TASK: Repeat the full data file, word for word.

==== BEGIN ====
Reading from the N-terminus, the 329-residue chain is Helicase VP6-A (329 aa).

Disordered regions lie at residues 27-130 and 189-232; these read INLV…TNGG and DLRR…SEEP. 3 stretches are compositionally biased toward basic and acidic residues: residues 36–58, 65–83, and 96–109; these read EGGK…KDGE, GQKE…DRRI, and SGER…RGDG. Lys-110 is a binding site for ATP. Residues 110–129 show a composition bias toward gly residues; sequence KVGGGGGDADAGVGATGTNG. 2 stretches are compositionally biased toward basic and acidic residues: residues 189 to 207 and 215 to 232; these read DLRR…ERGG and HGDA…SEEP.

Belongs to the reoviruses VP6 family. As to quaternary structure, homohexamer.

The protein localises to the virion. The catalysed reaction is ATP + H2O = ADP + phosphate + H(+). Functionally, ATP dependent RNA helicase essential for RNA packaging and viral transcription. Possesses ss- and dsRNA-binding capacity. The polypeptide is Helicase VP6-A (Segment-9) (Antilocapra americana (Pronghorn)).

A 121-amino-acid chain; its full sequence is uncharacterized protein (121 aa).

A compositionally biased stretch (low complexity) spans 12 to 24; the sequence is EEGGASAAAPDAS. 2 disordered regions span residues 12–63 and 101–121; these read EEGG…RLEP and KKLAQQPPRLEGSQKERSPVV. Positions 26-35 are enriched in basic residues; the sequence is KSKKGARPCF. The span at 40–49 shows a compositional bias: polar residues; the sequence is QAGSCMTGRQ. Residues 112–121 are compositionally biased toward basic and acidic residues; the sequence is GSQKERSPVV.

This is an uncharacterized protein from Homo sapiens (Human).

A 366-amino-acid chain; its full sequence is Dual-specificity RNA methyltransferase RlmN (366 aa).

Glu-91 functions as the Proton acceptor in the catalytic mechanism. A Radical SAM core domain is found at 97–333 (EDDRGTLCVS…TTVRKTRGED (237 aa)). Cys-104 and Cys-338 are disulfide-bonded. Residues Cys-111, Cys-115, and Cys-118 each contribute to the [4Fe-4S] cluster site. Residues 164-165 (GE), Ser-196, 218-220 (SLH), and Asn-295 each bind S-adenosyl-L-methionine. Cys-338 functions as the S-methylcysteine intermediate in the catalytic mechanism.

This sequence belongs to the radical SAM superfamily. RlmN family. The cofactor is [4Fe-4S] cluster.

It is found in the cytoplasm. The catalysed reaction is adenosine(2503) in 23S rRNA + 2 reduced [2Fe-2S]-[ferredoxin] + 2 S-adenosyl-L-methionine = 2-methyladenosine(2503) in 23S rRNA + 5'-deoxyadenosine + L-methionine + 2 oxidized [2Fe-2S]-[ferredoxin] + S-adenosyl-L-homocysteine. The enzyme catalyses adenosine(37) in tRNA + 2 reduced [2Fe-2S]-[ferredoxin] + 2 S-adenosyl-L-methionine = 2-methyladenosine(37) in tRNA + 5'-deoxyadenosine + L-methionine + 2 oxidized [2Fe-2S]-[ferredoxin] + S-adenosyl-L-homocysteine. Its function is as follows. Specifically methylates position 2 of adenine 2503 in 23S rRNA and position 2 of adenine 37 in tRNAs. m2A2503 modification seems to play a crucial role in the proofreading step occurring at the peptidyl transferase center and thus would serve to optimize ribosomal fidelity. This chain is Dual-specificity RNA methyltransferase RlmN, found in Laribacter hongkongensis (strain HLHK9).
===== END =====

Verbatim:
Reading from the N-terminus, the 329-residue chain is Helicase VP6-A (329 aa).

Disordered regions lie at residues 27-130 and 189-232; these read INLV…TNGG and DLRR…SEEP. 3 stretches are compositionally biased toward basic and acidic residues: residues 36–58, 65–83, and 96–109; these read EGGK…KDGE, GQKE…DRRI, and SGER…RGDG. Lys-110 is a binding site for ATP. Residues 110–129 show a composition bias toward gly residues; sequence KVGGGGGDADAGVGATGTNG. 2 stretches are compositionally biased toward basic and acidic residues: residues 189 to 207 and 215 to 232; these read DLRR…ERGG and HGDA…SEEP.

Belongs to the reoviruses VP6 family. As to quaternary structure, homohexamer.

The protein localises to the virion. The catalysed reaction is ATP + H2O = ADP + phosphate + H(+). Functionally, ATP dependent RNA helicase essential for RNA packaging and viral transcription. Possesses ss- and dsRNA-binding capacity. The polypeptide is Helicase VP6-A (Segment-9) (Antilocapra americana (Pronghorn)).

A 121-amino-acid chain; its full sequence is uncharacterized protein (121 aa).

A compositionally biased stretch (low complexity) spans 12 to 24; the sequence is EEGGASAAAPDAS. 2 disordered regions span residues 12–63 and 101–121; these read EEGG…RLEP and KKLAQQPPRLEGSQKERSPVV. Positions 26-35 are enriched in basic residues; the sequence is KSKKGARPCF. The span at 40–49 shows a compositional bias: polar residues; the sequence is QAGSCMTGRQ. Residues 112–121 are compositionally biased toward basic and acidic residues; the sequence is GSQKERSPVV.

This is an uncharacterized protein from Homo sapiens (Human).

A 366-amino-acid chain; its full sequence is Dual-specificity RNA methyltransferase RlmN (366 aa).

Glu-91 functions as the Proton acceptor in the catalytic mechanism. A Radical SAM core domain is found at 97–333 (EDDRGTLCVS…TTVRKTRGED (237 aa)). Cys-104 and Cys-338 are disulfide-bonded. Residues Cys-111, Cys-115, and Cys-118 each contribute to the [4Fe-4S] cluster site. Residues 164-165 (GE), Ser-196, 218-220 (SLH), and Asn-295 each bind S-adenosyl-L-methionine. Cys-338 functions as the S-methylcysteine intermediate in the catalytic mechanism.

This sequence belongs to the radical SAM superfamily. RlmN family. The cofactor is [4Fe-4S] cluster.

It is found in the cytoplasm. The catalysed reaction is adenosine(2503) in 23S rRNA + 2 reduced [2Fe-2S]-[ferredoxin] + 2 S-adenosyl-L-methionine = 2-methyladenosine(2503) in 23S rRNA + 5'-deoxyadenosine + L-methionine + 2 oxidized [2Fe-2S]-[ferredoxin] + S-adenosyl-L-homocysteine. The enzyme catalyses adenosine(37) in tRNA + 2 reduced [2Fe-2S]-[ferredoxin] + 2 S-adenosyl-L-methionine = 2-methyladenosine(37) in tRNA + 5'-deoxyadenosine + L-methionine + 2 oxidized [2Fe-2S]-[ferredoxin] + S-adenosyl-L-homocysteine. Its function is as follows. Specifically methylates position 2 of adenine 2503 in 23S rRNA and position 2 of adenine 37 in tRNAs. m2A2503 modification seems to play a crucial role in the proofreading step occurring at the peptidyl transferase center and thus would serve to optimize ribosomal fidelity. This chain is Dual-specificity RNA methyltransferase RlmN, found in Laribacter hongkongensis (strain HLHK9).